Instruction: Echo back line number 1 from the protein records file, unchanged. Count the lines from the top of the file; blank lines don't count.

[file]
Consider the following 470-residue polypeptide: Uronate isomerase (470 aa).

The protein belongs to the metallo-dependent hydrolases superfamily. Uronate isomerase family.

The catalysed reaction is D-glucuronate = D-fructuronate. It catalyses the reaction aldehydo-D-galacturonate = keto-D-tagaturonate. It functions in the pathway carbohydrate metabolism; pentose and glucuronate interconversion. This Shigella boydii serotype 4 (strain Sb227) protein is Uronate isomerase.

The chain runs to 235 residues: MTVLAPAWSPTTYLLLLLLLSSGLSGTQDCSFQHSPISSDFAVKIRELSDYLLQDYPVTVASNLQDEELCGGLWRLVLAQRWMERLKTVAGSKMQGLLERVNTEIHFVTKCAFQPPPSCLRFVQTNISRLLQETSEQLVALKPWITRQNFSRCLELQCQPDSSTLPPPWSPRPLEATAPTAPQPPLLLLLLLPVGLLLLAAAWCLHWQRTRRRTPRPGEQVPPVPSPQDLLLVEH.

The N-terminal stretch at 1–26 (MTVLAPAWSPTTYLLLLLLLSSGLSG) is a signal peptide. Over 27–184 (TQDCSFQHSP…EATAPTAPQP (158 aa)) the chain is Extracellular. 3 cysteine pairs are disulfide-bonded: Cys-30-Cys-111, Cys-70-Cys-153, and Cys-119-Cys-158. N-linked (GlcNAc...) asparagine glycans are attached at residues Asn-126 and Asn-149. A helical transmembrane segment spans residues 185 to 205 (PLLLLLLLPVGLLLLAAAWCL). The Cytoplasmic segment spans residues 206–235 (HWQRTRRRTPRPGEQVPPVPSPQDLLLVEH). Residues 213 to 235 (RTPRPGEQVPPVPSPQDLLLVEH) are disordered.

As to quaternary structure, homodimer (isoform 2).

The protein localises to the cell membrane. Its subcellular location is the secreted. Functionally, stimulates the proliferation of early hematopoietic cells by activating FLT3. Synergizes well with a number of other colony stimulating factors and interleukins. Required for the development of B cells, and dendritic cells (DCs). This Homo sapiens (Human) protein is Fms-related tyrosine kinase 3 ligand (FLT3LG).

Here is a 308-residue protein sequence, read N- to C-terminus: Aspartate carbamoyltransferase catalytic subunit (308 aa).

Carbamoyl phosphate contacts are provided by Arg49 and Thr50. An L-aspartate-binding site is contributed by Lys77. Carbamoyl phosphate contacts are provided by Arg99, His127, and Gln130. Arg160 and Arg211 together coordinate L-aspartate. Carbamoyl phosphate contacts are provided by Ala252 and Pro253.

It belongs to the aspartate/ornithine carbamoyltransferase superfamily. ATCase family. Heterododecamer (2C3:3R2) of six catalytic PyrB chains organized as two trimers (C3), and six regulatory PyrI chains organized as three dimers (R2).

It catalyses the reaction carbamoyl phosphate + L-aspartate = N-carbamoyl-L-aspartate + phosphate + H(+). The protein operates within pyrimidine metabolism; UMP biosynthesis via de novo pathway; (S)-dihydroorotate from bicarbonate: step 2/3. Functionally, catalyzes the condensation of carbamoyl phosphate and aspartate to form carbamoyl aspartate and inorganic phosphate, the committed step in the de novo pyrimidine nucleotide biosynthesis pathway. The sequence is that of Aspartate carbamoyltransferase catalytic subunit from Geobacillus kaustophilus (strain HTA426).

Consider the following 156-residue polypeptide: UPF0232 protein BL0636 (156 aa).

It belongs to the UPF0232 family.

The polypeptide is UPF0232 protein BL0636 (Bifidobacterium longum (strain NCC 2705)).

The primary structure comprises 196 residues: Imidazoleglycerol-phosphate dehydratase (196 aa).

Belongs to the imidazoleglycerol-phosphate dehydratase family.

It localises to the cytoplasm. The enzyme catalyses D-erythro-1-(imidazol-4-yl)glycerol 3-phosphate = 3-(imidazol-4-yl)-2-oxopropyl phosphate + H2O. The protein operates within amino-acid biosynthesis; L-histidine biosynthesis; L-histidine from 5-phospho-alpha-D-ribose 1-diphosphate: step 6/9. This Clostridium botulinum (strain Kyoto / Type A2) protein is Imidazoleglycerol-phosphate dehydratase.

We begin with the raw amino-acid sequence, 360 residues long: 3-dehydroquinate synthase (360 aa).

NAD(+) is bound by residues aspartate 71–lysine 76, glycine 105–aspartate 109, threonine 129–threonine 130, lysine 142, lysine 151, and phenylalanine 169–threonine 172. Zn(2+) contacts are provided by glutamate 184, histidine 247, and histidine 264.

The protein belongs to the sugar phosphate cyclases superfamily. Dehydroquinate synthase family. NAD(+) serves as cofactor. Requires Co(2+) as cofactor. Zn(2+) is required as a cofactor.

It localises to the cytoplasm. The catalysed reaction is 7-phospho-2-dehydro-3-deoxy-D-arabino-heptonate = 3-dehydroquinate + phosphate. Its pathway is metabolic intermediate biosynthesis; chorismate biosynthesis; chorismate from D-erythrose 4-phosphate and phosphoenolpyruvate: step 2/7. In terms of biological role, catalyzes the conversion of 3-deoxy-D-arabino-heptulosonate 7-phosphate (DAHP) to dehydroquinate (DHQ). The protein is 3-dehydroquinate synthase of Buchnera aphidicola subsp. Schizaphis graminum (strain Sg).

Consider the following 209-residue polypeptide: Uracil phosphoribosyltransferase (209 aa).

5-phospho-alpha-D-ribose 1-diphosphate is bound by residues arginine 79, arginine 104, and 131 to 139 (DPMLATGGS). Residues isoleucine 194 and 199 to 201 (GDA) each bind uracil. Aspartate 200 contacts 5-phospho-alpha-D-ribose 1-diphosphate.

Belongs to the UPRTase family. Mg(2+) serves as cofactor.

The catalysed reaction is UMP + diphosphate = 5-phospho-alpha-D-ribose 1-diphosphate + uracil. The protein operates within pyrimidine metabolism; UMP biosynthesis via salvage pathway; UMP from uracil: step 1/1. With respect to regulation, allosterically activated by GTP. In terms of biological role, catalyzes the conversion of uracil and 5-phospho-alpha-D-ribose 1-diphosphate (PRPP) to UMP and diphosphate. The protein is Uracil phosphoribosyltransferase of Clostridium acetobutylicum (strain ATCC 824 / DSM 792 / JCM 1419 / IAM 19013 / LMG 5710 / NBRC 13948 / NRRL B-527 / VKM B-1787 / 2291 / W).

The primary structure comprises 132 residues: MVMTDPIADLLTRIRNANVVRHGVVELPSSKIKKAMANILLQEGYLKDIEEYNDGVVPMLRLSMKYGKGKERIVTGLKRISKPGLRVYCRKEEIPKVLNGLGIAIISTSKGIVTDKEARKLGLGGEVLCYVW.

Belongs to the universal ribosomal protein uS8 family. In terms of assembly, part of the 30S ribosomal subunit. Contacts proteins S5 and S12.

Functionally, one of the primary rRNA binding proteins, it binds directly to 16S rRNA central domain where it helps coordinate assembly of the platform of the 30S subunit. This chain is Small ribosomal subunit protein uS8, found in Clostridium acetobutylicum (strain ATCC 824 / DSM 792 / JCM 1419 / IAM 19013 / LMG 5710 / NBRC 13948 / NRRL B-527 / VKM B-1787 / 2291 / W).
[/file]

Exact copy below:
Consider the following 470-residue polypeptide: Uronate isomerase (470 aa).